Twelve finalists and/or future singers (six men and six women) who were selected from America, compete in a talent contest in which they were asked to sing any song they like on this "Star Search" clone. After each song that was sung, the judges, Abdul, Jackson and Cowell, then critique that finalist's chosen song. After each show's ending, America must vote for a finalist to whom they really think their performance is good using this AT&T (now Cingular Wireless) or any other cellular phone to cast votes with. Once the votes are locked in, the judges and America decides who has the most and the least amount of votes, and the contestant with the least amount of votes is eliminated, and it goes on each week's show until the winner is crowned as "American Idol," where he/she wins a recording contract worth up to $1,000,000. The rest of the other finalists to whom they have been voted off before (the runner-up) also get recording contracts, too. Written by
Gary Richard Collins II (email@example.com)
Everyone dreams. Idol delivers.
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Did You Know?
The rapping male nanny featured on the 2005 San Francisco auditions was actually comedian Chris Wylde
in disguise. Wylde adopted a nerdy persona as a nanny, donned clunky black glasses and auditioned under his real name, Christopher Noll. Instead of singing, he performed a humorous original rap about judges Randy Jackson, Paula Abdul, Simon Cowell and guest judge, Brandy. Abdul and Brandy praised his performance, which was panned by Cowell. After getting rejected, Wylde spewed out a mouthful of obscenities. According to the New York Post, Idol producers were unaware the audition was a stunt. See more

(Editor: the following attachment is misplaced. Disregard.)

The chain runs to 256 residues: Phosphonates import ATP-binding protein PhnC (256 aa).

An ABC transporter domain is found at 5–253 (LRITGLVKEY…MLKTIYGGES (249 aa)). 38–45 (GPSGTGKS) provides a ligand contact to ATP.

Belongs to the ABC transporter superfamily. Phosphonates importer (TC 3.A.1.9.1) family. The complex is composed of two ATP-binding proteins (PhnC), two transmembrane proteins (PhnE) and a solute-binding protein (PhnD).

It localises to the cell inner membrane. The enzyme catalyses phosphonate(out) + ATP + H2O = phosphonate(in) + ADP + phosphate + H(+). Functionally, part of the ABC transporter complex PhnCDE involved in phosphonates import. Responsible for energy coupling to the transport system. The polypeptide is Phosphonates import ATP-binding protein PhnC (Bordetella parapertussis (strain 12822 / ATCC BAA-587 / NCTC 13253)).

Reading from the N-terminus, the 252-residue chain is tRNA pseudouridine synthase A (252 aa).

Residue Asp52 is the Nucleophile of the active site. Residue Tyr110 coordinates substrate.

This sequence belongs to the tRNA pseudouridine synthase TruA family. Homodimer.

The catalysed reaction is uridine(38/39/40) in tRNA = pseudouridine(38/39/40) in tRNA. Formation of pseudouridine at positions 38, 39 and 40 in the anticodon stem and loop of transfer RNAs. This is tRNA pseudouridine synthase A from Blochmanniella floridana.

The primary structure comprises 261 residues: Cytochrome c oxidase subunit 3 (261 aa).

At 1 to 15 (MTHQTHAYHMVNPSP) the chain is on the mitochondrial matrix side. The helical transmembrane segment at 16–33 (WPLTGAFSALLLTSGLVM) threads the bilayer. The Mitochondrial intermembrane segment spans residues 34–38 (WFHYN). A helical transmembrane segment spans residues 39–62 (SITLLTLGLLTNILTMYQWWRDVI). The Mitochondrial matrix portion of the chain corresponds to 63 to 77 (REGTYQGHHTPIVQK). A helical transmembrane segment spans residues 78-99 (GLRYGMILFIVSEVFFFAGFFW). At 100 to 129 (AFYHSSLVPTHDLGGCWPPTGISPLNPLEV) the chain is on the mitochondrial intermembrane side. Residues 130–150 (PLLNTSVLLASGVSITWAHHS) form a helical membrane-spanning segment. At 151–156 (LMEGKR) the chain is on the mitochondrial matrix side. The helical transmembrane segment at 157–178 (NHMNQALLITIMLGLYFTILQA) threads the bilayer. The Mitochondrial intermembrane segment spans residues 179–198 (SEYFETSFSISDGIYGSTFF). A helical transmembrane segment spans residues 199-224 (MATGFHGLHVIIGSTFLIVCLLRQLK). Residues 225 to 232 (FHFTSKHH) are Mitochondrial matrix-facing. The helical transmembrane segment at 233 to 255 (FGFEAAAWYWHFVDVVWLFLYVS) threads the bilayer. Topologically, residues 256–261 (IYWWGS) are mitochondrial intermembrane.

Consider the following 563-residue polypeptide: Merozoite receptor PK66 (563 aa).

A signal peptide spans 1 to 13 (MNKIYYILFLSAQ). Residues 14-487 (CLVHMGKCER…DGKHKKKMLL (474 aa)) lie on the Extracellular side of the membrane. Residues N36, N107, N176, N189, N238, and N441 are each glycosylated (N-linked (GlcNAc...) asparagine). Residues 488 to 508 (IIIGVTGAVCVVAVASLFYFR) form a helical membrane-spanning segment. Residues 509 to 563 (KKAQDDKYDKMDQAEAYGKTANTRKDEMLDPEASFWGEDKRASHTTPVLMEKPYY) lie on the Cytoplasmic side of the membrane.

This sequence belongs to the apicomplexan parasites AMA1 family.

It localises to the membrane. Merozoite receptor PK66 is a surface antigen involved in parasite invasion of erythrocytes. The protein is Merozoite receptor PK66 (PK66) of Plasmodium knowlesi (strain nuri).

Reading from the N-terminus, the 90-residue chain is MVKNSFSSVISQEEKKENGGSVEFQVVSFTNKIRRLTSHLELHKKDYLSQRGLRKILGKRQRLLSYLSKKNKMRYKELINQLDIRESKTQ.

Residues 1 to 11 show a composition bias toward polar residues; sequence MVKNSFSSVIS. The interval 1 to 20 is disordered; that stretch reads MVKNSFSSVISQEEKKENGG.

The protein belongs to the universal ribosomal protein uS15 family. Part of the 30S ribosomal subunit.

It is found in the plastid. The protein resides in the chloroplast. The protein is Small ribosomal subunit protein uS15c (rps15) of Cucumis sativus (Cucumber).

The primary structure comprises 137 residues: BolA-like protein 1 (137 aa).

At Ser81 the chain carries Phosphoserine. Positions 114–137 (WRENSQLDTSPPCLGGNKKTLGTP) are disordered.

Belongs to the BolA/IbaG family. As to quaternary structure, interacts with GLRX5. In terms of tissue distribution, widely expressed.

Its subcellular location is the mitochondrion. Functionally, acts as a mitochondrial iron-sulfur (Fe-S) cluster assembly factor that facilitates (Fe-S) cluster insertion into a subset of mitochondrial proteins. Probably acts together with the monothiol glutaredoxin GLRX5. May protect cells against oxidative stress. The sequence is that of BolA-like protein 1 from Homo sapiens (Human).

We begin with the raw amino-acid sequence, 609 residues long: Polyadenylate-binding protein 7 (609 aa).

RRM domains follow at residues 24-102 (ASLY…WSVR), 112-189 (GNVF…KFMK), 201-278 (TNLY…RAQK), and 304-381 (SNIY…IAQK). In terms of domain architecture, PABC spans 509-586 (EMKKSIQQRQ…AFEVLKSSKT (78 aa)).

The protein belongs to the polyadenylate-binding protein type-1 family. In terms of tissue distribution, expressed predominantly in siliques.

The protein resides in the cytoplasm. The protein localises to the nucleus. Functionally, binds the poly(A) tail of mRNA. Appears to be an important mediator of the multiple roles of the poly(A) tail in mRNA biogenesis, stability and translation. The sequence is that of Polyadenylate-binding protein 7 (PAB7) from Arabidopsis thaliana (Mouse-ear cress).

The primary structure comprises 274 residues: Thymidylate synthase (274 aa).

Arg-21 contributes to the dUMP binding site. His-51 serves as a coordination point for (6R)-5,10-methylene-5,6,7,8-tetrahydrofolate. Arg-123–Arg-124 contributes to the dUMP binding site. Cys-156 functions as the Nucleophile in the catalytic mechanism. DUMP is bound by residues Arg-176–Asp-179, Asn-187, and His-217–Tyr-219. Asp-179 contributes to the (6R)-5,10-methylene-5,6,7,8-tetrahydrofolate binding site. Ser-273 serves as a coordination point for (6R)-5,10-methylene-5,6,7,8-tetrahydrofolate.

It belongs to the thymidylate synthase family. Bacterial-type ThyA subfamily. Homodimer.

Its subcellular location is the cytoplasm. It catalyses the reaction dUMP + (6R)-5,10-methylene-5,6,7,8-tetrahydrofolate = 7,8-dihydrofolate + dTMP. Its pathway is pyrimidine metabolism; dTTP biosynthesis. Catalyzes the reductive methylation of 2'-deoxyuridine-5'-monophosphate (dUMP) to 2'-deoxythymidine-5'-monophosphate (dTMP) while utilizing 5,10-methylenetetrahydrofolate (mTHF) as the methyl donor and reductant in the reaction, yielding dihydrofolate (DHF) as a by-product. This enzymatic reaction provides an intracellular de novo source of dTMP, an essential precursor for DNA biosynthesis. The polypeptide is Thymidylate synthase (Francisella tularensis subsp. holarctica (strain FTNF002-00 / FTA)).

If a contestant was rejected after their first audition, why didn't the judges remind them they could audition again the next year?This approach would decrease every disagreement and confrontation between the judges and the contestant, and even between the judges themselves. See more
[on announcing the results
Dim the lights... and here we go.
Production will have in place weekly monitoring procedures designed to prevent individuals from unfairly influencing the outcome of the voting by generating significant blocks of votes using technical enhancements. The producers reserve the right to remove any identified "power dialing" votes. See more